When it comes to music and comparisons, I find the Bifrost offers more meat on music’s bones, making the DacMagic 200M sound comparatively lighter weight, presenting a skinnier version of the music at hand. The signal path for this comparison remained identical, with both DACs receiving their coax diet from the Denafrips IRIS USB DDC’s output. Apples to apples.

    If you were to perform a quick A/B comparison between the Bifrost and DacMagic 200M, you might walk away thinking the difference in sound quality between them is rather slight, not really worth mentioning. However, longer-term listening – leaving the Bifrost in my system for a day or more before switching back to the DacMagic 200M – showed just how seemingly slight differences work over the longer haul. Absence made my heart grow fonder for the Bifrost and its more robust and compelling sound.

    While it has been too many years since I’ve had a Chord Mojo (US$749) in-Barn for me to recall specific sonic traits in a meaningfully comparative way, I can easily recall my very pleasant surprise at its rather stunning way with music, as if the little Mojo was digging into every album like a miner with one of the brightest and most revealing lamps available anywhere near its price. So I am not at all surprised by Darko’s findings where he preferred the Mojo to the DacMagic 200M on a sound quality basis.

    For DAC shoppers with a more elastic budget, I would recommend giving the Denafrips ARES II DAC (US$780) a very serious look and listen. The ARES II is also just-a-DAC, like the Schiit Bifrost, offering 2x Coax S/PDIF, 2x Toslink, and a lone USB input. The ARES II can operate in NOS (non-oversampling) or OS (oversampling) mode with two filter choices for OS mode, Sharp or Slow, and supports PCM sample rates up to a whopping 24-bit/1536kHz (!) and native DSD1024 over USB, while the S/PDIF inputs max out at 24-bit/192kHz.

    Features wise, the DacMagic 200M is the clear winner again, as the ARES II does not support MQA, nor does it include a headphone amp or offer a Bluetooth input (but it does do DSD).

    When it comes to playing music, the Denafrips ARES II is my favorite sub-$1000 DAC by a very wide margin, and I’d be hard-pressed to find a DAC I prefer even if that budget were stretched by a few more grand. The ARES II presents music as a fleshy and resolute living presence, offering a level of excitement and delight that typically comes with a much higher price tag. Going head-to-head with the DacMagic 200M, the latter sounds pale as it does its best to tease out music’s kaleidoscope of tone colors. We might call it (comparatively) bleached. If you are the kind of listener who delights in hearing and feeling music’s full voice, which I have found leads to a more emotional connection, the ARES II is the clear winner here, albeit one that comes with a higher price tag.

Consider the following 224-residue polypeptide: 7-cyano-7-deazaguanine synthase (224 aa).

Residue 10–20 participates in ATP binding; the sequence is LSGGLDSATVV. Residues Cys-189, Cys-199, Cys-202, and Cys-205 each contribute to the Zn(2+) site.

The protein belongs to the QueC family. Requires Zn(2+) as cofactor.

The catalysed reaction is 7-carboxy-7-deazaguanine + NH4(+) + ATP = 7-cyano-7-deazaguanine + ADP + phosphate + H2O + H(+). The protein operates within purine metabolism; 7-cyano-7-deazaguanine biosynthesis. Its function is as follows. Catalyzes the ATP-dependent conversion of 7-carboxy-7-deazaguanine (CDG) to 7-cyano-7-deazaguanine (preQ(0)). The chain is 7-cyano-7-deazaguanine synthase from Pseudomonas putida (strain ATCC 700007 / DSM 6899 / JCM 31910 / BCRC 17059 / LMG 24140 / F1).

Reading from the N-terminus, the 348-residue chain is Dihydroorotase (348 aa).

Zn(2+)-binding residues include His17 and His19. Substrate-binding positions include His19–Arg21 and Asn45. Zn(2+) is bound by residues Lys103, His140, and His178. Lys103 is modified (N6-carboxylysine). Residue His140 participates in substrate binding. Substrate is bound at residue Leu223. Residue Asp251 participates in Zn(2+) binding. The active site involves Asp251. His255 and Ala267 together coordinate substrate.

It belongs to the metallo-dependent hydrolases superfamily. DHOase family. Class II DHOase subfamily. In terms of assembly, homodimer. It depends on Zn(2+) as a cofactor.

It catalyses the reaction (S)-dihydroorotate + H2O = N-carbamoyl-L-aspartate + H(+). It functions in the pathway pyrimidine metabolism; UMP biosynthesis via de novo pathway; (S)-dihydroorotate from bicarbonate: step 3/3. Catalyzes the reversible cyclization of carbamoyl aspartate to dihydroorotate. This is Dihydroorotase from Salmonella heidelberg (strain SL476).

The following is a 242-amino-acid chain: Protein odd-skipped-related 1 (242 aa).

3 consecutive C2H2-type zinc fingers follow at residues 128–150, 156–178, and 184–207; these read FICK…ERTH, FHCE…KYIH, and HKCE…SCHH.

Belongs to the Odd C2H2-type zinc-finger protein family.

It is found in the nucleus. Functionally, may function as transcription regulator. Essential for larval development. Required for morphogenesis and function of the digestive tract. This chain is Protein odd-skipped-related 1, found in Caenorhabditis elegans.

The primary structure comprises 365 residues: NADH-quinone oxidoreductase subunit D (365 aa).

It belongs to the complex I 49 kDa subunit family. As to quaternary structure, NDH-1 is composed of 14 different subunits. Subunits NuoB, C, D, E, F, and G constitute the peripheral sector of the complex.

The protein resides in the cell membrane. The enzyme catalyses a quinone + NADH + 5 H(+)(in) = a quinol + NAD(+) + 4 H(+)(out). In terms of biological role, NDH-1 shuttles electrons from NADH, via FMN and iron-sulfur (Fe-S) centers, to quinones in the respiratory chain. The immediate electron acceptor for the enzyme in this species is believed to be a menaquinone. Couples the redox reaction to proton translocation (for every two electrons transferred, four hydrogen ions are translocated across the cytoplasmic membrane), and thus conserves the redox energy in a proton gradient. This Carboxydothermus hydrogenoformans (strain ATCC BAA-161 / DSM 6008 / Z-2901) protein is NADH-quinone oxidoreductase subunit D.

For my listening habits and preferences, MQA and hi-res support are of little use, as the majority of the music I listen to is CD-quality, 16-bit/44.1kHz. Again: old school. I file Bluetooth support in a similar category, but I do think Bluetooth is a great friends-n-family feature, allowing anyone with a phone and music to connect to a hi-fi in seconds. I am also not a headphone listener because I very much prefer listening to music in a room. We purchased our current home because it offered a separate building, the Barn, where I work, listen, and play. If you take all of this into account, you can see why the DacMagic 200M’s excellent feature set fails to tickle my fancy.

    The DacMagic 200M’s strengths lie in presenting a very clean, detailed, and dynamically punchy sound, coupled with its extensive feature set and US$499 price. All told, this combination of features, price, and performance may make it easy to forgive its audible shortcomings when sat next to slightly higher-priced rivals.

    Further information: Cambridge Audio

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    Written by Michael Lavorgna

    Michael Lavorgna was born in Paterson, NJ into an audiophile’s home. He’s been listening to music on the hi-fi since the ‘60s and has been writing about this experience for some 15 years. Michael has contributed to 6moons and Stereophile and was the editor of (the recently-disappeared) AudioStream from its inception in 2010 until 2018. Michael's new home is